PEABODY — Living in Essex County isn’t cheap.
A family of four needs to earn $79,000 to make ends meet. But about 300,000 people — 38 percent of the county’s residents — make less than that, according to the Essex County Community Foundation.
For those families, working more than one job might be the norm. They might struggle to save for emergencies, or pay for educational expenses, child care, rent or food. Financial stress weighs on single parents, the recently unemployed, disabled adults, military service members, minimum wage earners and two-income families.
In response, the Essex County Community Foundation, through its Impact Essex County initiative, is spearheading a three-year project to combat income inequality in the region.
“This effort is designed to tackle the issue of income inequality as a real struggle here in our community,” said Beth Francis, the foundation’s president and CEO, to hundreds of local and state officials, nonprofit leaders and business people gathered Tuesday in the Wiggin Auditorium at Peabody City Hall.
The project, called Empowering Economic Opportunity, invests $1.3 million in four collaborative programs from 2019 to 2021 that will be rolled out over the next six months.
“We found successful efforts that with an investment could be scaled county-wide,” Francis said.
The first effort, a Credit for Prior Learning program in partnership with North Shore Community College, launched last month. The program helps adult learners gain college credits for skills and experience they already have, lowering their college costs and reducing the time it takes them to graduate.
The foundation says the program could save new students an average of $1,600 each.
Northern Essex Community College, Middlesex Community College, Salem State University, Gordon College, regional workforce investment boards and English as a second language providers are also part of the effort.
Patricia Gentile, president of North Shore Community College, said census data shows an estimated 90,000 adult workers on the North Shore, many of them low-wage workers, have some college credits but no degree. NSCC, she said, has expertise to help people “complete their degrees in a timely and affordable way.”
“With a flexible approach to demonstrating that competence under the umbrella of Credit for Prior Learning and through assessment tools comes the increased likelihood of greater numbers of learners completing a degree,” Gentile said.
A second initiative, which will begin in the spring, unites the county’s five Community Action agencies to teach basic financial literacy skills, helping people to manage their money and stay out of debt.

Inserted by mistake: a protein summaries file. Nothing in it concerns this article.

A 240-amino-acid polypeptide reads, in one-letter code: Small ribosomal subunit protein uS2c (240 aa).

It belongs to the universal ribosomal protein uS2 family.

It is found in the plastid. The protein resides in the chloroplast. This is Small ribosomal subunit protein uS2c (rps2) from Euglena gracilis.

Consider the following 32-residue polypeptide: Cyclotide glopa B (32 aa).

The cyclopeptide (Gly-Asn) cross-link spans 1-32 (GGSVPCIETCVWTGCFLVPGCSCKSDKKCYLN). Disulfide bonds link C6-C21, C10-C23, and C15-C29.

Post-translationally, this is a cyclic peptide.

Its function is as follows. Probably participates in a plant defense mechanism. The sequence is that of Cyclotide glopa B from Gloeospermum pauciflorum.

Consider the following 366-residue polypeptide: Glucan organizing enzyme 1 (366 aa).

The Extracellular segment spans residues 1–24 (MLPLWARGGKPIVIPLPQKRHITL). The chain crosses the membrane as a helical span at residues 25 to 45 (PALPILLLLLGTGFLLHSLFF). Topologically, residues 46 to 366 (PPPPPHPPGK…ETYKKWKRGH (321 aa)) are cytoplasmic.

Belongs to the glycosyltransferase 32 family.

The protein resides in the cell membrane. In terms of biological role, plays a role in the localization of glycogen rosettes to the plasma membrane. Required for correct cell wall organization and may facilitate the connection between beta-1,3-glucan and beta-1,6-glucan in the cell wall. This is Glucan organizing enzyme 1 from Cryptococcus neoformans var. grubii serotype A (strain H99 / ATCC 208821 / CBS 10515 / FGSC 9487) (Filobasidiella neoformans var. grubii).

“It’s a really successful program that’s operating in Haverhill right now and we’ll be expanding that in all of the other four,” Francis said.
The United Way’s Financial Empowerment Learning Institute will provide tools and training to help the agencies establish financial coaching practices.
“United Way is excited to partner with ECCF to bring this work locally as part of the financial coaching and financial literacy initiative of Impact Essex County because we too share the concern that financial coaching is not available in every community in this region,” said Brigid Boyd, vice president, communications and public affairs, United Way of Massachusetts Bay and Merrimack Valley, in an email.
For businesses having trouble getting a loan, Mill Cities Community Investments and other nonprofits and municipalities will work together to create a Small Business Resiliency and Venture Fund. This fund would offer microloans of less than $100,000 along with technical training and support to help these businesses grow and create jobs. This effort expands a successful commercial lending program in Lawrence, one that was also expanded after the Merrimack Valley gas disaster last fall.
Last is Essex County Think Labs, an open dialogue to share ideas and expertise and foster collaboration among stakeholders to come up with creative ways to help make an impact. Topics may include workforce development and the creation of opportunity zones.
The approach is “community defined, not foundation defined,” said Stratton Lloyd, the foundation’s chief operating officer and vice president for community leadership.
“We are not inventing programs, we are not making new rules,” Lloyd said. “We looked at the expert organizations, what’s here and what’s working.”
In an interview, Francis said the foundation, which oversees more than $70 million in charitable assets for people who donate to the foundation, has raised about 60 percent of the money. The foundation also plans to raise $10 million in endowed funds to continue this work in the future.
“It really is a way to bring funders together, nonprofits who are doing good work already, that just need some investment.” Francis said. “If we could invest in them and work together within the system around that issue, we could really move the needle.”
Staff writer Ethan Forman can be reached at 978-338-2673, by email at firstname.lastname@example.org or on Twitter at @TannerSalemNews.